Apply mulch in a ring no more than 2 to 4 inches deep, at least 4 to 6 feet in diameter around the base of the tree. Place it so that it tapers out to the ground level at the edge of the ring. Do not pile the mulch around the trunk; pull it several inches away so that the base of the trunk is exposed and air moves freely.

Spring reading

There are several new gardening books out this spring. Here’s a roundup:

* I’m slowly making my way through Women and Their Gardens: A History from the Elizabethan Era to Today, by Catherine Horwood (published by Ball Publishing, an imprint of Chicago Review Press). Focusing on the fact of history that women have often been excluded from the serious study of plants, Horwood brings these women into their rightful place in the horticultural spotlight. At more than 400 pages, there is much to be discovered about these pioneering women. I have just learned, for instance, that in 1897, Beatrix Potter was snubbed in her attempt to present research on spore germination of a rare form of fungi. She went back to private research and to her other specialty, detailed watercolor illustrations. A hundred years later, the artist famous for her beautiful childrens’ book illustrations was honored by the Linnean Society with a distinguished lecture entitled “Beatrix Potter as Mycologist.” So there.

* You may remember Graham Kerr as a cookbook author, TV personality and chef who called himself The Galloping Gourmet. His new book is Growing At the Speed of Life: A Year in the Life of My First Kitchen Garden (published by Perigee Trade Paperbacks). He acknowledges from the first page – from the cover, really – “As the Galloping Gourmet, I cooked just about everything that grows – but I’d never grown a thing I’d cooked.” He set out to change that, and the book outlines much of what he learned in that year, and what he expects to learn about growing food in the years ahead. It’s a charmingly personal account, and with a shout-out to “First Lady Michelle Obama putting spade to turf on the White House lawn.” His focus is on the basics, the favorite vegetables and most-used herbs, and with recipes, of course.

* Local gardener and garden blogger Barbara Wise, author of Container Gardening For All Seasons (published by Cool Springs Press) makes assembling gorgeous containers easy by providing, cookbook-style, “recipes” and shopping lists and assembly instructions for about 100 container combinations. (My thanks to Barbara, because I heard about the book just as I was compiling information on container planting for the “Grow a Green Thumb” class I’m leading right now for Lipscomb University’s Lifelong Learning series. What a great resource!)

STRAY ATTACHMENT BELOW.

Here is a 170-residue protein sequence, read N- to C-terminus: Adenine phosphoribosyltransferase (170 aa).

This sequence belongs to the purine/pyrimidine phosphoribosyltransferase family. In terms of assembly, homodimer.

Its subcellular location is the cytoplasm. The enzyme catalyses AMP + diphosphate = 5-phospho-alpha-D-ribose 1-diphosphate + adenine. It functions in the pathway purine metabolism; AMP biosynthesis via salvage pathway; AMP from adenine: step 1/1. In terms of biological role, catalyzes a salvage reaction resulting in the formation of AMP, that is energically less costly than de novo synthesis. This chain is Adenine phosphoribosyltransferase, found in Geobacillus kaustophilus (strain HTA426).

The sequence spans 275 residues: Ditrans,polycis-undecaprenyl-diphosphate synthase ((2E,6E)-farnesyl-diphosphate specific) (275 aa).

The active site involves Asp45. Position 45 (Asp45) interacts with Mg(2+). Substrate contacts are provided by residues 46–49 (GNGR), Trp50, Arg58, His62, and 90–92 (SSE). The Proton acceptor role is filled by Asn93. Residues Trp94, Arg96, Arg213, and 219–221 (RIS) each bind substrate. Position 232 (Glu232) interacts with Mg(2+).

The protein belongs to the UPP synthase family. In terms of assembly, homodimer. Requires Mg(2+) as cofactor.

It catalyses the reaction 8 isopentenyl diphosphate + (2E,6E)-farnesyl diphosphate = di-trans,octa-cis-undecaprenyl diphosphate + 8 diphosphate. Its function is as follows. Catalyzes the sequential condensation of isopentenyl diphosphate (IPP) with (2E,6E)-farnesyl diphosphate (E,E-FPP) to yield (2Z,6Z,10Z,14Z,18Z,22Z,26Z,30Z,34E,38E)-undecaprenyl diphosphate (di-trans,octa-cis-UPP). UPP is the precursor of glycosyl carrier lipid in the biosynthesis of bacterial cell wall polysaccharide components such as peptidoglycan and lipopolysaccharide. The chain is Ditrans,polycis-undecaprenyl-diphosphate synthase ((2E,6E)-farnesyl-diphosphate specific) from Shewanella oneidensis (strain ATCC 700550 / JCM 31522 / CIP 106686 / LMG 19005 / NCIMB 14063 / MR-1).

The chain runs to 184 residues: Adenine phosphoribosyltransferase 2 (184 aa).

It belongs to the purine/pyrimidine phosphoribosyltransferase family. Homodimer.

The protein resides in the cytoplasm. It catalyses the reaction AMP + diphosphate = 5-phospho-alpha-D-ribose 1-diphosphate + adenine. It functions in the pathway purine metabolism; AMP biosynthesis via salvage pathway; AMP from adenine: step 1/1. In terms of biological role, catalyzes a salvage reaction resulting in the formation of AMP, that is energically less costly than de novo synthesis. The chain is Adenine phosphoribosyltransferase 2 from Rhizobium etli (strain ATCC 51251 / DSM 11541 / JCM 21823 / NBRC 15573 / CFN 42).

* For the more ambitious gardeners who include fruit-growing in their garden and landscape plans, there is Grow Fruit Naturally: A Hands-On Guide to Luscious, Homegrown Fruit, by Lee Reich. In my semi-sunny garden, strawberries (apparently, to feed the rabbits) and blueberries (for the birds) are about as far as I’m willing to venture into fruit-growing territory, but if you’re serious about getting fruit from tree to table, this book is for you. It helps you plan, choose and maintain plants in the garden or in containers, and learn ways to control (or avoid) common pests and diseases without toxic sprays. I did just buy a ‘Meyer’ lemon shrub to add to our container collection of things that need to be pampered, so maybe this will help us keep it alive. The eye-candy photos make leafing through the book a pleasant distraction. It’s published by Taunton Press.

* Speaking of nice photos, Rodale Books has published The Photographic Garden: Mastering the Art of Digital Garden Photography, by Matthew Benson, a professional photographer and contributing editor to Organic Gardening magazine. Since part of the joy of gardening is taking pictures of what you grow and sharing them with other gardeners, it would be lovely to know how to do it beautifully. Read the book before the next time you take your camera out, and maybe your garden photos will jump to the next level right away.

* Finally, in the stack of new books: Vegetable Gardening the Colonial Williamsburg Way: 18th Century Methods for Today’s Organic Gardeners by Wesley Green (also published by Rodale). Do you grow salsify? Have you ever heard of skirret? These may not be at the top of everyone’s list of favorite vegetables, but in the 18th Century they were likely growing alongside the onions, garlic, melons, chives, sweet potatoes, beets, parsley and many other things that are familiar in our gardens, and they grow now at Colonial Williamsburg, one of the nation’s best historical preservation sites. The focus in this book is the traditional cultivation methods that are still good for today’s organic gardens. Green, the author, founded the Colonial Garden and Plant Nursery in the Historic Area of Colonial Williamsburg and he and another gardener, Don McKelvey, study and interpret 18th-Century plants, tools and techniques. This book is the beautiful record of that impressive work.